President Obama Revisits Interest in Personalized Medicine

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President Obama announced during his 2015 State of the Union Address that he is launching a new “precision” or personalized medicine initiative to advance personalized, effective therapies for the American public. As reported by the Personalized Medicine Coalition, President Obama stated:

“21st century businesses will rely on American science, technology, research and development. I want the country that eliminated polio and mapped the human genome to lead a new era of medicine – one that delivers the right treatment at the right time. In some patients with cystic fibrosis, this approach has reversed a disease once thought unstoppable. Tonight, I’m launching a new Precision Medicine Initiative to bring us closer to curing diseases like cancer and diabetes – and to give all of us access to the personalized information we need to keep ourselves and our families healthier.” Continue reading this entry

FDA Considering New Regulatory Approaches for NGS – Part II

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The Food and Drug Administration (“FDA”) announced a workshop to be held February 20th, 2015, entitled “Optimizing FDA’s Regulatory Oversight of Next Generation Sequencing Diagnostic Tests” to obtain public input regarding its regulation of next generation sequencing (“NGS”). Specifically, the agency seeks public comment and feedback on the issues and questions raised in its discussion paper “Optimizing FDA’s Regulatory Oversight of Next Generation Sequencing Diagnostic Tests – Preliminary Discussion Paper” (“FDA Discussion Paper”) (attached here). My post of December 28th, 2014 highlighted FDA’s issues and concerns regarding the analytical performance of NGS. This post will address FDA’s issues and concerns relating to the clinical performance of NGS. Continue reading this entry

FDA Considering New Regulatory Approaches for NGS – Part I

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The Food and Drug Administration (“FDA”) announced a workshop to be held February 20th, 2015, entitled “Optimizing FDA’s Regulatory Oversight of Next Generation Sequencing Diagnostic Tests” to obtain public input regarding its regulation of next generation sequencing (“NGS”). Specifically, the agency seeks public comment and feedback on the issues and questions raised in its discussion paper “Optimizing FDA’s Regulatory Oversight of Next Generation Sequencing Diagnostic Tests – Preliminary Discussion Paper” (“FDA Discussion Paper”) (copy here). This post will highlight FDA’s issues and concerns regarding the analytical performance of NGS. Part II will address the agency’s issues and concerns as they pertain to the clinical performance of NGS. Continue reading this entry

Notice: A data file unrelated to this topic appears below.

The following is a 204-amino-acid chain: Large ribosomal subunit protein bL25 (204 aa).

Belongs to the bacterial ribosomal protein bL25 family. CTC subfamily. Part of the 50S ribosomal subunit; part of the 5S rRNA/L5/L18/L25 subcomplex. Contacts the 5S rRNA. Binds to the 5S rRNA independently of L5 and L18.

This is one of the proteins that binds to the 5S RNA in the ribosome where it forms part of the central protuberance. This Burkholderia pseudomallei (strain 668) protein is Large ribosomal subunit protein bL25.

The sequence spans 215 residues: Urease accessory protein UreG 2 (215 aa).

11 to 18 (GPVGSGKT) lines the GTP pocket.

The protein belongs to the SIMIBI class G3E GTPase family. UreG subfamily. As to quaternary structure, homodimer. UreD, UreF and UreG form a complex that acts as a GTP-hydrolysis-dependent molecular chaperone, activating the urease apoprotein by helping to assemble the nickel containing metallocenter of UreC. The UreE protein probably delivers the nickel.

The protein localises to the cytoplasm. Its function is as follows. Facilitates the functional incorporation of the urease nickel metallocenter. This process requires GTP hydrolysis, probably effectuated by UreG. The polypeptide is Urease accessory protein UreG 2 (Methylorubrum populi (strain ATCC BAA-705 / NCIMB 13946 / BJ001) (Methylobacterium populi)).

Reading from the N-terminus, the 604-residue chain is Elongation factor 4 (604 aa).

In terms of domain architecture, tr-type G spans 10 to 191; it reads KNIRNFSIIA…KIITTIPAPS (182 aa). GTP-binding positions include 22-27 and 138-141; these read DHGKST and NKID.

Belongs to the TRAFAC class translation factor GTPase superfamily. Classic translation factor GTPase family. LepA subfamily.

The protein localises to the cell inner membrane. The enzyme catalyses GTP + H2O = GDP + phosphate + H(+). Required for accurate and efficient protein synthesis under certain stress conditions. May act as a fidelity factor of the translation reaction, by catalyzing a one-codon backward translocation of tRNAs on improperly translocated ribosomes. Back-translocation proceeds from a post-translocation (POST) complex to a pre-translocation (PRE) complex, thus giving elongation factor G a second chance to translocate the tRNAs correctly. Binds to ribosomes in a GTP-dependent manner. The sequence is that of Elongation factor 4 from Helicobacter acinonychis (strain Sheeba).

An Early Test for the USPTO’S Eligibility Analysis

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Just last week, the USPTO released its revised subject matter eligibility guidance (2014 Interim Guidance on Patent Subject Matter EligibilityInterim Guidance” reviewed in my prior post of December 16th, 2014). The Interim Guidance replaced the March 2014 Guidance that was much-criticized for its expansive application of U.S. Supreme Court jurisprudence relating to the judicial exceptions to patent-eligibility: abstract ideas, laws of nature and natural phenomenon. Unlike the March 2014 Guidance (that was not circulated to the public for comment prior to its issuance), the Interim Guidance notes that the USPTO’s analysis of patent-eligibility will be an iterative process continuing with “periodic supplements based on developments in patent subject matter eligibility jurisprudence and public feedback.” Interim Guidance at page 4. Embedded within footnote 5 of the Interim Guidance, the USPTO references an appeal pending before the Federal Circuit – University of Utah Research Foundation v. Ambry Genetics Corp. (In re BRCA1- & BRCA2- Based Hereditary Cancer Test Patent Litigation), No. 14-1361 (Fed. Cir. Filed Mar. 18, 2014 (“Myriad II”) that may impact the USPTO’s Interim Guidance. Interestingly, the next day on December 17th, 2014 the Federal Circuit issued its Myriad II decision (attached here) holding that Myriad’s asserted claims were not patent-eligible. The decision is interesting not only because it evaluates yet more claims from Myriad’s impressive patent portfolio but also because it provides an early test of the USPTO’s Interim Guidance. Continue reading this entry

Fetal Diagnostics Patent Claims Fall in Inter Partes Review

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Post grant inter partes review proceedings have lowered the hurdle to invalidate U.S. patents. The “broadest reasonable construction” of the claims and the lower burden to prove invalidity (by a preponderance of the evidence) of inter partes review proceedings have resulted in many successful challenges. Indeed, the Patent Trial and Appeal Board (PTAB) of the USPTO recently invalidated all challenged claims of a patent claiming methods to diagnose fetal abnormalities. In Ariosa Diagnostics v. The Board of Trustees of the Leland Stanford Junior University (IPR2013-00308) (“Decision”) the PTAB invalidated 13 claims of U.S. Patent No. 8,296,076 entitled “Noninvasive Diagnosis of Fetal Aneuoploidy by Sequencing” (“the ‘076 Patent”) assigned to the Board of Trustees of the Leland Stanford Junior University (“Stanford”). Continue reading this entry